Rat bite fever (also called Streptobacillary fever, Streptobacillosis, Haverhill fever, Epidemic arthritic erythema; Spirillary fever; Sodoku) is an acute, rare disease caused by bacteria Streptobacillus moniliformis and Spirillum minus. Rats are carriers of both bacteria but rarely show signs of illness. The majority of cases are due to the animal's bite. It can also be transmitted throughout food or water that is contaminated with rat feces or urine. Higher risk groups include laboratory workers, the owners of pet rats, pet shop personnel and veterinarians, as well as people who are exposed to wild rats.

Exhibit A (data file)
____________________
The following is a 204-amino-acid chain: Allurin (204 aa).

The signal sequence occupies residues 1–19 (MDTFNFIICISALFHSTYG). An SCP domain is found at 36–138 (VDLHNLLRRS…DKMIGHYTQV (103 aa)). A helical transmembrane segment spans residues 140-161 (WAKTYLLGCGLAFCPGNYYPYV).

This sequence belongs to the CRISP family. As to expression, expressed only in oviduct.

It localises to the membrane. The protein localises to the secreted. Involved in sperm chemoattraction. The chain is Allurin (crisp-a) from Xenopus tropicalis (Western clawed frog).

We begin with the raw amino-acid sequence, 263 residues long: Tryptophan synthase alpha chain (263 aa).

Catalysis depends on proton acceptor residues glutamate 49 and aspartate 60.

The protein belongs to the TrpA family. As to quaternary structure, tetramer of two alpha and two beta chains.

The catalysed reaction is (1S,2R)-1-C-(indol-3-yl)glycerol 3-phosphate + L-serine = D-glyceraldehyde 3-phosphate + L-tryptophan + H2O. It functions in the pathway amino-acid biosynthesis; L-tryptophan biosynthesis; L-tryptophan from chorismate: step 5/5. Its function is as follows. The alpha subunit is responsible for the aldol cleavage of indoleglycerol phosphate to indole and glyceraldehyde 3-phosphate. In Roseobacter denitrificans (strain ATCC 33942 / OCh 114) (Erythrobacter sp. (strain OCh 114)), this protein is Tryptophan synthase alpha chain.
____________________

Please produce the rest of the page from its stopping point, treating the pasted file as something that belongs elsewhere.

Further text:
Symptoms due to S. moniliformis may include chills, fever, joint pain, redness, or swelling and due to S. minus may include chills, fever, open sore at the site of the bite, rash may be red/purple, plaques, swollen lymph nodes near the bite. Symptoms usually occur 3-10 days after exposure to an infected rodent, but can be delayed as long as 3 weeks. Rat-bite fever is treated with antibiotics (penicillin or tetracyclines for 7-14 days). Alternative drugs include ampicillin, cefuroxime, and cefotaxime. People handling rats or clean their cages should be advised to wear protective gloves, wash their hands after contact, and avoid hand-to mouth contact.